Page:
PHOENIX (AP) — Michael Lacey, a founder of the lucrative classified site Backpage.com, was convicted Thursday on a single count of money laundering and acquitted on another. But an Arizona jury deadlocked on 84 other counts against him in a case that alleged he participated in a scheme to sell sex ads, leading the judge to declare a mistrial.
U.S. District Judge Diane Humetewa in Phoenix declared the mistrial after jurors deliberated for six days. It marked the second time a mistrial has been declared in the case against the site's co-founder.
Lacey’s first trial in 2021 ended in a mistrial when another judge concluded prosecutors had too many references to child sex trafficking in a case where no one faced such a charge. Lacey declined comment as he walked out of a Phoenix courtroom.
Lacey, 75, was tried on a total of 86 criminal counts in the case against him and four other Backpage employees.
Chief Financial Officer John Brunst was convicted of one count of conspiracy to violate the Travel Act — a federal law barring the use of interstate commerce to facilitate prostitution in violation of state laws — and more than 30 money laundering counts.
Executive Vice President Scott Spear was convicted of one count of conspiracy to violate the Travel Act, more than a dozen counts of facilitation of prostitution and about 20 money laundering counts.
Operations manager Andrew Padilla and assistant operations manager Joye Vaught were acquitted of a conspiracy charge and dozens of counts of facilitation of prostitution.
Joy Bertrand, who represented Vaught, said her client was relieved by the acquittals in a case that “ruined her life.”
Before launching Backpage, Lacey founded the Phoenix New Times weekly newspaper with James Larkin, who was charged in the case and died by suicide in late July about a week before the second trial against Backpage’s operators was scheduled to begin.
Lacey and Larkin held ownership interests in other weeklies such as The Village Voice and ultimately sold their newspapers in 2013. But they held onto Backpage, which authorities say generated $500 million in prostitution-related revenue from its inception in 2004 until 2018, when it was shut down by the government.
Prosecutors had argued that Backpage’s operators ignored warnings to stop running prostitution ads, some involving children. The operators were accused of giving free ads to sex workers and cultivating arrangements with others who worked in the sex trade to get them to post ads with the company.
Backpage’s operators said they never allowed ads for sex and assigned employees and automated tools to try to delete such ads. Their legal team maintained the content on the site was protected by the First Amendment.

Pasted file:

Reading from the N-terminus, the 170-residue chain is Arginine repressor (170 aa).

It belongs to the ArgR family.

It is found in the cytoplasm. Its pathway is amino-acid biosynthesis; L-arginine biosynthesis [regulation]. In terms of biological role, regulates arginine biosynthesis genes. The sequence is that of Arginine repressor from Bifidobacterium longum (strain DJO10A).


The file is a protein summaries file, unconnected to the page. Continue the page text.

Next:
Prosecutors also said Lacey used cryptocurrency and wired money to foreign bank accounts to launder revenues earned from the site’s ad sales after banks raised concerns that they were being used for illegal purposes.
Lacey’s lawyer Paul Cambria had said his client was focused on running an alternative newspaper chain and wasn’t involved in day-to-day operations of Backpage. Cambria said there was no evidence Lacey saw the 50 ads at issue before his trial.
Cambria also said Backpage cooperated with authorities by responding to subpoenas for records and that the assistance provided by the site led to charges against pimps and prostitutes. He showed jurors a May 2011 certificate of appreciation that was issued to Carl Ferrer, Backpage’s chief executive at the time the government shut down the site, and signed by then-FBI Director Robert Mueller for the site's assistance in an investigation. Based on Backpage's cooperation with law enforcement, the attorney said Lacey had a good-faith belief Backpage was being operated lawfully.
A U.S. Government Accountability Office report released in June 2021 said the FBI’s ability to identify victims and sex traffickers had decreased significantly after Backpage was seized by the government, because law enforcement was familiar with the site and Backpage was generally responsive to requests for information.
In 2018, the site’s sales and marketing director, Dan Hyer, had pleaded guilty to conspiring to facilitate prostitution and acknowledged he participated in a scheme to give free ads to prostitutes to win over their business. Ferrer also pleaded guilty to a separate federal conspiracy case in Arizona and to state money laundering charges in California.
Jacques Billeaud, The Associated Press